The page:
'This will provide a safe family-friendly cycling and walking route'.
In my experience of using these mixed paths the walker has to keep on looking behind for impending cycles coming passed at speed. In most instances you may get a feverish bell being fired off and other times just a whoosh as they just miss you as they go passed.
The walk/cycle path bridge on the Exe opposite the commando camp is especially dangerous. As you reach the top off the bridge you are blind to any cycles coming along the bridge as they come around the corner at speed, taking up 3/4's of the bridge. As happened to myself earlier in the week.
I am all up for a safe cycle and or walk path routes, but without a physical barrier between cyclists and walkers it is just downright dangerous and stressful for the walker.
I agree with Deedoodle's last sentence.
Last Sunday I walked along the joint cycle/pedestrian path from Cockwood to D. Warren. Not one cyclist who approached me from behind used a bell to alert me to their presence.
I am not anti-cyclist. Far from it. But I have had close encounters when using joint paths.
It is a legal requirment to have a bell on a bike but very new cyclist's do and no one enforces it, but a a motorist has to have a horn and it has to be working to obtain a MOT. I notice that yet again the article promises economic revival and why is there not a form for those who want to object and are not in favour of the cycle path.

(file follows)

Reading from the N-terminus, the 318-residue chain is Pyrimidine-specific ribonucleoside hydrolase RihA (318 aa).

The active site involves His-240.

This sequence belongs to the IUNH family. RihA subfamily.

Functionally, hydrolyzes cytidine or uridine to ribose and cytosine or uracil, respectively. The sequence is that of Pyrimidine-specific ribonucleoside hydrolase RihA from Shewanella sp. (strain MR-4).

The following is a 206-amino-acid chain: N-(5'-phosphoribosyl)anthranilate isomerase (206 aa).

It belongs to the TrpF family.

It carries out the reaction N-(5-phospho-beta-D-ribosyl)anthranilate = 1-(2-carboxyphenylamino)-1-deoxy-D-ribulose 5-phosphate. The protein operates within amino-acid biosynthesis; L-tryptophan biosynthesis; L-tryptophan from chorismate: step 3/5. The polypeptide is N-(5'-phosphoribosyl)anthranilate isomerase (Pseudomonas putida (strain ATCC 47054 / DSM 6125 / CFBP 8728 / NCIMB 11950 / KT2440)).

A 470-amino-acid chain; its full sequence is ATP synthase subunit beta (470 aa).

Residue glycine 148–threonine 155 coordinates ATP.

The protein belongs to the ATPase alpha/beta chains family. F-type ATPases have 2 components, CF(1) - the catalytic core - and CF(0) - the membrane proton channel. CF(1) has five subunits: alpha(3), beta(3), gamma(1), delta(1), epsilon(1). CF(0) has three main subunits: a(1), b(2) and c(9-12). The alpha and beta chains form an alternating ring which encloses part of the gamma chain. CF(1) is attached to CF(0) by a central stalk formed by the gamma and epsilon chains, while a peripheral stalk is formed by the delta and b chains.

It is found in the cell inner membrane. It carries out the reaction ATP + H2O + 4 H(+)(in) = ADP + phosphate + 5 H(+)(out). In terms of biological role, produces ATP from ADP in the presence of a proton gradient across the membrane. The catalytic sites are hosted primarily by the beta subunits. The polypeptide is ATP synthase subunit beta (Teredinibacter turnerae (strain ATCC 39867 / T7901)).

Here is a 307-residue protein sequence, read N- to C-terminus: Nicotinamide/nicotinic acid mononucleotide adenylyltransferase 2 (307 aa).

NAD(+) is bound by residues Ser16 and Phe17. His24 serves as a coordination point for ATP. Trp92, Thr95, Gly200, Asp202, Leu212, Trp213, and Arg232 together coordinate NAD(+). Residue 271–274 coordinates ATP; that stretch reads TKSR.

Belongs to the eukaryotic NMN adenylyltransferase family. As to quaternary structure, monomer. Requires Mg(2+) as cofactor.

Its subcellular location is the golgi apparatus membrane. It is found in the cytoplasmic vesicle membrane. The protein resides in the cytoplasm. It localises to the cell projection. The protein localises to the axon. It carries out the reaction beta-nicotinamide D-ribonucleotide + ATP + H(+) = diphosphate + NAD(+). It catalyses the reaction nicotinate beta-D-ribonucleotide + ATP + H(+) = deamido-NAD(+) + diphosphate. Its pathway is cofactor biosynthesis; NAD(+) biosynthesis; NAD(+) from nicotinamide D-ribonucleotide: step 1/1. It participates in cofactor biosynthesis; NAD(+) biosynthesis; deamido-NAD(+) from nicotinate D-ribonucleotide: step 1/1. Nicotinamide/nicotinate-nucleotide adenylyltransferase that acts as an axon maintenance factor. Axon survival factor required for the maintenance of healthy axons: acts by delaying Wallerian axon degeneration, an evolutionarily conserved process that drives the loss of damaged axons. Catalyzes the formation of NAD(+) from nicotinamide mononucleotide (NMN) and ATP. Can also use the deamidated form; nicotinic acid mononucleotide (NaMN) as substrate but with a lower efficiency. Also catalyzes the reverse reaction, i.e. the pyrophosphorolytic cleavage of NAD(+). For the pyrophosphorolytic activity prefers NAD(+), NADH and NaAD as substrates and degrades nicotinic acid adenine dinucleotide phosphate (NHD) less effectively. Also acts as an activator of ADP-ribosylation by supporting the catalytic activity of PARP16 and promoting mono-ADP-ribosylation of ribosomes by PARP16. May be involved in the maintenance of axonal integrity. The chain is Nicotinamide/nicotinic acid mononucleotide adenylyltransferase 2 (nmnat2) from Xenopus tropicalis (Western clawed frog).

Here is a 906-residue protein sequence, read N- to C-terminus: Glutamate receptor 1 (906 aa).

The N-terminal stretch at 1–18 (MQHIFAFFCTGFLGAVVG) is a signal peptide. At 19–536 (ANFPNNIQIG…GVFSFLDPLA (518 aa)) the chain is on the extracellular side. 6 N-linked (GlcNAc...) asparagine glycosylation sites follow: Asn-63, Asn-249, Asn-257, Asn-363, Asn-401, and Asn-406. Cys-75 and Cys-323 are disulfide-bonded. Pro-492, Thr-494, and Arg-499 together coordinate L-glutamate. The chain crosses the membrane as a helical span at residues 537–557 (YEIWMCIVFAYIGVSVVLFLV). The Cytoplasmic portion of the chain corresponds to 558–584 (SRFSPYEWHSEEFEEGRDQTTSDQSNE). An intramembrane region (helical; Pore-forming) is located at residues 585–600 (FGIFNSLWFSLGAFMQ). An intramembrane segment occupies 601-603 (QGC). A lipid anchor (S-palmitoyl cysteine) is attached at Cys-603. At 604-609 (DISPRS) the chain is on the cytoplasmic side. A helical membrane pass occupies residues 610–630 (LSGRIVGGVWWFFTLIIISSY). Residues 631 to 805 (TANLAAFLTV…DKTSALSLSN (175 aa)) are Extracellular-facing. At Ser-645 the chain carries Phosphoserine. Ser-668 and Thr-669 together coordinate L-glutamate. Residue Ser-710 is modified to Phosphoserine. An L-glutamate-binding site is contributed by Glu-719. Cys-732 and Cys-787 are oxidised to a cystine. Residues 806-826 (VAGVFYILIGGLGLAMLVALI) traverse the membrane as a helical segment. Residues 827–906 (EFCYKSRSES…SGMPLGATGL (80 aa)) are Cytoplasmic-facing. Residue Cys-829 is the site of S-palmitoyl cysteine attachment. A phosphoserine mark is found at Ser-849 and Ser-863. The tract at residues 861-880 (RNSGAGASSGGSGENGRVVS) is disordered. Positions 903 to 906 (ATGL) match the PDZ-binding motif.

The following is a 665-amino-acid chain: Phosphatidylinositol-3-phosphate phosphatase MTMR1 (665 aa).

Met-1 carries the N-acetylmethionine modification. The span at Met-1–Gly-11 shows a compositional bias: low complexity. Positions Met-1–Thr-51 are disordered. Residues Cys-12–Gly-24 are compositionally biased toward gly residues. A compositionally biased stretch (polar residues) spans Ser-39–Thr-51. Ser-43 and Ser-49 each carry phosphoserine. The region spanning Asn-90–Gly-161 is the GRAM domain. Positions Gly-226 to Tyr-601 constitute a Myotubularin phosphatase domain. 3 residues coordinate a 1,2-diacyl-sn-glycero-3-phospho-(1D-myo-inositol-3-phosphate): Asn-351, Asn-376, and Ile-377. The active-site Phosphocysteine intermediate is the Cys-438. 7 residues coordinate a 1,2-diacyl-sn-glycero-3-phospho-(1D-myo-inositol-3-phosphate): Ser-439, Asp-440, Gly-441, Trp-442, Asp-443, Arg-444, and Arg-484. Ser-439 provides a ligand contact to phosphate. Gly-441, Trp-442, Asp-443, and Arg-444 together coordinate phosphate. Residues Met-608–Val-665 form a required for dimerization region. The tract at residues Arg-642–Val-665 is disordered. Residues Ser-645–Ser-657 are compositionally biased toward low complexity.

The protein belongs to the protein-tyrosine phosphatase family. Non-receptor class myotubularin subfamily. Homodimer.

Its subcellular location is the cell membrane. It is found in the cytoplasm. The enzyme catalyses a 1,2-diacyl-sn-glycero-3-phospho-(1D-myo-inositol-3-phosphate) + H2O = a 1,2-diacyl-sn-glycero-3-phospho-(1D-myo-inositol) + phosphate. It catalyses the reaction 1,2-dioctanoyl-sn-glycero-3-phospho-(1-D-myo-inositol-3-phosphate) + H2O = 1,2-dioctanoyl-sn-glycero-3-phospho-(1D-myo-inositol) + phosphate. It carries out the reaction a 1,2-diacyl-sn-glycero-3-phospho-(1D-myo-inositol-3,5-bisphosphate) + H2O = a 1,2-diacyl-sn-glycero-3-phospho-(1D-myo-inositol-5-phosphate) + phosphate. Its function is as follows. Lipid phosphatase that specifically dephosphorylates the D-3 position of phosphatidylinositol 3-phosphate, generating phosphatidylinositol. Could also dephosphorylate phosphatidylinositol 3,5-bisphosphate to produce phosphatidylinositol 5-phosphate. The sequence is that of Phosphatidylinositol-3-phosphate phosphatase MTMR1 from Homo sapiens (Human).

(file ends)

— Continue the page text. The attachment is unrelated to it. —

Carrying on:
Maybe cyclists should stick to the roads? Who needs a Moan-In Centre when you’ve dawlish.com?
If pedestrians stuck to the left hand side of shared use paths (ie with the traffic, rather than facing the traffic or meandering all over the place), then they’d be no problem. Without the demand from cyclists, these fantastic amenities either side of the Exe would not have been created. Be grateful rather than moan, moan, moan.
Your first sentence is the ideal solution, Mrs C.
An interesting artical in this months Saga magazine.
Cycling on a pavement or public footpath is forbidden in the UK, but it's legal on a towpath or bridleway. Cyclists are advised to give way to pedestrians and horse riders, though, as a matter of safety and courtesy.
There is no legal requirement for a bicycle to be fitted with a bell or horn, giving a warningby calling out is sufficient.
Cyclist have the same rights on the road as everyone else. This means that motorists must give way to them when turning left or right.
The same goes for cyclists on a roundabout, motorists should wait for them to move on from the right exactly the same way as for anothher vehicle.